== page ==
Extensible custom types in Elm


There was a fairly long thread on the Elm discource regarding a proposal to add extensible custom (union) types to Elm. I thought I would try to summarise a little, the current status. In brief, I think currently the cons outweight the pros, but most of the cons are uncertainty rather than definite disadvantages so it is possible that some further work could tip the balance. I’ll describe here very briefly what an extenible custom type is, and then the pros and cons, why I think the cons outweight the pros at present, and finally a path towards overturning that.

Extensible record types

In Elm you can write a record type such as:

type alias Point = { x : Int, y : Int }

But you can also write an extensible record type such as:

type alias Point a = { a | x : Int, y : Int }

The first means that something of type Point has exactly two fields x: Int and y : Int, whilst the second states that a value must have at least those two fields, but may have more. You can later instantiate the missing fields:

type alias Point3D = Point { z : Int }

Although you can use extensible record types in this way to model data, the standard advice is to use extensible record types to constrain function inputs. In addition extensible record types are used during type inference, for example a function (lacking a type signature) can be typed as accepting an extensible record type:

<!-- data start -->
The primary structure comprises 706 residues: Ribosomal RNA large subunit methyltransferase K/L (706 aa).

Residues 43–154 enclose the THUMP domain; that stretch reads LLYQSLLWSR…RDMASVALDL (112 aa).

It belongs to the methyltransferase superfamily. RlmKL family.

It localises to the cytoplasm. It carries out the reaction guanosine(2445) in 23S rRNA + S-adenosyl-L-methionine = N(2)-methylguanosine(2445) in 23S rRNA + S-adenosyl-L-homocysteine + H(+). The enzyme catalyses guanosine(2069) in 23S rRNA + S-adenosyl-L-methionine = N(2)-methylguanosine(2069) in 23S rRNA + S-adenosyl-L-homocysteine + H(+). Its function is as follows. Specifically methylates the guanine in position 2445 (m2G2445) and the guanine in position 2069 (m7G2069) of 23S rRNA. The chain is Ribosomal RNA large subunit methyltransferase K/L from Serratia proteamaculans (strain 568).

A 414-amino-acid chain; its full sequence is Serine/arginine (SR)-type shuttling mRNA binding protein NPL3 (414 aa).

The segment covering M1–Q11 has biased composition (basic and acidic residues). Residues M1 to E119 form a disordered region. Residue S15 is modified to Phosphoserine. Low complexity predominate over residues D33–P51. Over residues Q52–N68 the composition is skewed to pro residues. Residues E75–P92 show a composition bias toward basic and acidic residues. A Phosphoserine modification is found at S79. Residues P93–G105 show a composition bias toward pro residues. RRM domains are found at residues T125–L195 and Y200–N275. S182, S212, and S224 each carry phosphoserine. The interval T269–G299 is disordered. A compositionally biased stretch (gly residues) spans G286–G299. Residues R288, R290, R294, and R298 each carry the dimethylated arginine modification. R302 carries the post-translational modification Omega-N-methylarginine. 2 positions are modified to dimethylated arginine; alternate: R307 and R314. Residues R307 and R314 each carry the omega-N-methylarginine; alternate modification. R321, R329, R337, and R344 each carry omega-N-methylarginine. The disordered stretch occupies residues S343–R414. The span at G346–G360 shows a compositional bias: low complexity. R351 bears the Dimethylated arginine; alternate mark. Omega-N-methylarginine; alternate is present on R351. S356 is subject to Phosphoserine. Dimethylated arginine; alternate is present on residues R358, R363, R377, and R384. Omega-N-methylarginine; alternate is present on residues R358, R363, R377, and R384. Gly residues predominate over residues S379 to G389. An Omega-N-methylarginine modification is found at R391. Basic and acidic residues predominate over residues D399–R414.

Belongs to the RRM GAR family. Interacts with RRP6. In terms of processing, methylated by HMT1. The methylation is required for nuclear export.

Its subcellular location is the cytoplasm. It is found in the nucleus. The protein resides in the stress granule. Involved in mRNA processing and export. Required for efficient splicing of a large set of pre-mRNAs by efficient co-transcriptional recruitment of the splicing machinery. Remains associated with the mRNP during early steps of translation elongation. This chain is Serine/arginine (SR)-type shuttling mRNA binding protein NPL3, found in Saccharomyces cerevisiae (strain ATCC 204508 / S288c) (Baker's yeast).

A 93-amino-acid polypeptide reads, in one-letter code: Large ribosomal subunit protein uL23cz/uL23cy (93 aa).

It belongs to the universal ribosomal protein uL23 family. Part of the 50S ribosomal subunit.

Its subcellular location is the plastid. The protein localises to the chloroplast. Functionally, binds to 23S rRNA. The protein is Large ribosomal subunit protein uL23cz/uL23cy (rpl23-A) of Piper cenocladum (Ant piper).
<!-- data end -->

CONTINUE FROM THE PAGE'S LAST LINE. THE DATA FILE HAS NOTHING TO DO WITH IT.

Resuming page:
showLink link =
        [ Attibutes.href link.url ]
        [ Html.text link.content ]

Can be typed as: { a | url : String, content : String } -> Html msg which makes things a little easier when unifying the applications of the showLink function.

What are extensible custom types?

Extensible custom types would allow you to do an analagous thing with custom types. However, note that the custom types currently introduce a new type, as opposed to record types which introduce a type alias. So exactly how this would work is debatable, however I’m going to go with what I think is the most natural, which is to make custom types similar to record types, so therefore an alias, and extensible: